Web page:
PodCastle Miniature 009: What Dragons Prefer

Show Notes

Rated PG. Contains draconic lechery.

Read by Loupe Savich


What Dragons Prefer

by Dayle A. Dermatis

“Dragonslayer,” he greeted, his smile slick beneath his well-oiled mustache. “Thank you for coming to aid us in our time of terror.”

“I prefer ‘Dragonseeker,'” I said politely. “It is not enough to have the skills to slay a dragon–one must learn about him as well. To know one’s enemy is to destroy him.”

And most people knew so little about dragons. I knew, for example, that dragons only fed once every twenty years, and then usually only one human. Is that such a bad thing, really, when wolves kill so many deer in the forest to survive, or humans kill sheep because roast mutton is so tasty? But people panicked if they saw a dragon glide far overhead on the highest currents, or if they caught a faint whiff of its acrid scent when the wind turned just right.

PC021: Hallah Iron-Thighs and the Change of Life

Show Notes

Rated PG. Contains scantily clad barbarians of the female persuasion.


Hallah Iron-Thighs and the Change of Life

by K.D. Wentworth

“I wouldn’t do that, if I were you,” I called after him. “This pass is dangerous. You never know when you’re going to run into a bunch of low-down, dirty, skulking ban–”

“And just who are you calling `dirty’ there, ducks?” a familiar male voice called down from the rocks above. “Actually, I’m thinking the two of you could do with a bit of spit and polish your own selves.”

“Lomo, you skunk!” Corpsemaker’s hooves clattered as I pulled her up.

“That’s Lomo, King of the Bandits, to you,” he said haughtily.

I leaped out of the saddle, my sword Esmeralda in hand. “I thought I split your thieving head open the last time you waylaid us!”

“That,” he said loftily from his unseen perch, “was merely a clever ruse on my part.”

“Rats and eels, I hate it when they won’t stay dead!”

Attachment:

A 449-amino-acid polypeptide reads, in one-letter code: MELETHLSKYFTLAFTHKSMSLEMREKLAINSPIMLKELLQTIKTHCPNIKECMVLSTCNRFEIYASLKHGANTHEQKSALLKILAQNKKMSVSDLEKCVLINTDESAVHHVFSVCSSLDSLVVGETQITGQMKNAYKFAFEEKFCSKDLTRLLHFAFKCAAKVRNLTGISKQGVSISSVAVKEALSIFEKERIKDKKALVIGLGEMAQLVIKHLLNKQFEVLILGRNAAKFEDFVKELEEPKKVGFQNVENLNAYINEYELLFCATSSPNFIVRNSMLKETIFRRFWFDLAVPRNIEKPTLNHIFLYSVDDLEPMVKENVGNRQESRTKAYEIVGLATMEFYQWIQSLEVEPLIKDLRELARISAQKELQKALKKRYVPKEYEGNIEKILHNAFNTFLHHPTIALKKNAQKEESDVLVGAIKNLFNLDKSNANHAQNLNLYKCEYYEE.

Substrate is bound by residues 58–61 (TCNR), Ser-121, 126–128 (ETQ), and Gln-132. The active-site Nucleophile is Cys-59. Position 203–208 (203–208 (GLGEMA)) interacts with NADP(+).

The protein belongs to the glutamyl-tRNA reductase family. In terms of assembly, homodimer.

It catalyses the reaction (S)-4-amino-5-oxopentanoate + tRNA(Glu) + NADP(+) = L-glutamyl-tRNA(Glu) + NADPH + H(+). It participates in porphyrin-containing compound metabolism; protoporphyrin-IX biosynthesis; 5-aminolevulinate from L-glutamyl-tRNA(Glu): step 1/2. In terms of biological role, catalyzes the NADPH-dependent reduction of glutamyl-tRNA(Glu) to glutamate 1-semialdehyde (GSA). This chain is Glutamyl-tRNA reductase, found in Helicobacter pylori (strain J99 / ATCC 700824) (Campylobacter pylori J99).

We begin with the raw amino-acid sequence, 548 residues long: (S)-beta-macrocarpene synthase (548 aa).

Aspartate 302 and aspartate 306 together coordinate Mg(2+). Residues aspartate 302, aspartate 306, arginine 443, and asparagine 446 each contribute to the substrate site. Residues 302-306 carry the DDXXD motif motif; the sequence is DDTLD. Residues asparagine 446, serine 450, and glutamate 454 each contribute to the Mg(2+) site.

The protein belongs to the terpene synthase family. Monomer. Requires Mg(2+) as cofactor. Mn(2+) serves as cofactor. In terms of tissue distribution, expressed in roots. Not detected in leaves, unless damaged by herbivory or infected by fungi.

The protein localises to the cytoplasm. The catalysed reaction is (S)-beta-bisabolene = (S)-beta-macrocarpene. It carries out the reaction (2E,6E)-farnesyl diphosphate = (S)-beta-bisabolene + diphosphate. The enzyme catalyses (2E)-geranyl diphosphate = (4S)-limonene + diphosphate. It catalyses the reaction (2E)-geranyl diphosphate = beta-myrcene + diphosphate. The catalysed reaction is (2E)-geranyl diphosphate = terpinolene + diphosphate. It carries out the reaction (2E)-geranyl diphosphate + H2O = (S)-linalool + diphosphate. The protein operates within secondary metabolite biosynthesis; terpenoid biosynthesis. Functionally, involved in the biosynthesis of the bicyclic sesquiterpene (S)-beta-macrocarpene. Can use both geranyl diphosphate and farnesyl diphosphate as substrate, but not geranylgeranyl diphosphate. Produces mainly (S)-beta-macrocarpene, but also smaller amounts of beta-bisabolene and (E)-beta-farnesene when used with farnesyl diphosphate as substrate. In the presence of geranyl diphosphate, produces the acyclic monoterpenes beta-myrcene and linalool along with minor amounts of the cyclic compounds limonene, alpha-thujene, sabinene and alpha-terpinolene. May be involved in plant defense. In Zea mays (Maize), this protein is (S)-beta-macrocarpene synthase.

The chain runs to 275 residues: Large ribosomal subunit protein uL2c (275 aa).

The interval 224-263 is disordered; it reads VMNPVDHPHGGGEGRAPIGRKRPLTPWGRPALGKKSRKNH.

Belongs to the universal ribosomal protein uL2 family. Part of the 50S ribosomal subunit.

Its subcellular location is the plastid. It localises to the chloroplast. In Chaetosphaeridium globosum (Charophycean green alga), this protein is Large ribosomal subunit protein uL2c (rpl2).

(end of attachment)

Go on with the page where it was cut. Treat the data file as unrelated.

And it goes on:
PC020: Cup and Table

Show Notes

Rated PG. Contains mysteries, religious and philosophical.


Cup and Table

by Tim Pratt

The Old Doctor welcomed Sigmund, twenty years old and tormented by visions, into the library at the Table’s headquarters. Shelves rose everywhere like battlements, the floors were old slate, and the lights were ancient crystal-dripping chandeliers, but the Old Doctor sat in a folding chair at a card table heaped with books.

“I expected, well, something more,” Sigmund said, thumping the rickety table with his hairy knuckles. “A big slab of mahogany or something, a table with authority.”

“We had a fine table once,” the Old Doctor said, eternally middle-aged and absently professorial. “But it was chopped up for firewood during a siege in the 1600s.” He tapped the side of his nose. “There’s a lesson in that. No asset, human or material, is important compared to the continued existence of the organization itself.”

“But surely you’re irreplaceable,” Sigmund said, awkward attempt at job security through flattery. The room shivered and blurred at the edges of his vision, but it had not changed much in recent decades, a few books moving here and there, piles of dust shifting across the floor.

The Old Doctor shook his head. “I am the living history of the Table, but if I died, a new doctor would be sent from the archives to take over operations, and though his approach might differ from mine, his role would be the same — to protect the cup.”

“The cup,” Sigmund said, sensing the cusp of mysteries. “You mean the Holy Grail.”

PodCastle Miniature 008: Believe

Show Notes

Rated G. Contains quarters in unexpected places.


Believe

by Katherine Sparrow

“I’ve been practicing.”

Kenya nods her head. “It takes a lot of practice.”

“How long did it take you?”

“Forever!” Kenya claps her hands and makes two more quarters appear. At lunch she buys two chocolate milks with her quarters and gives one to Maria. It is sweet and thick and better than the wheat bread and yellow rubber-cheese sandwich her Mom packed for her.

They have a test in long division after lunch and Maria feels mad that Kenya can just get an ‘A’ with magic but she has to work hard. She knows how to do it but keeps forgetting to carry the ones and the twos and the only thing that matters to the teacher is getting the answer right. I believe I’ll get an A, Maria thinks as hard as she can. D into A, D into A!

“Can you do more magic?” Maria asks Kenya at recess.

“Yes.”

“Will you show me?”

“Maybe tomorrow. I have to believe more first.”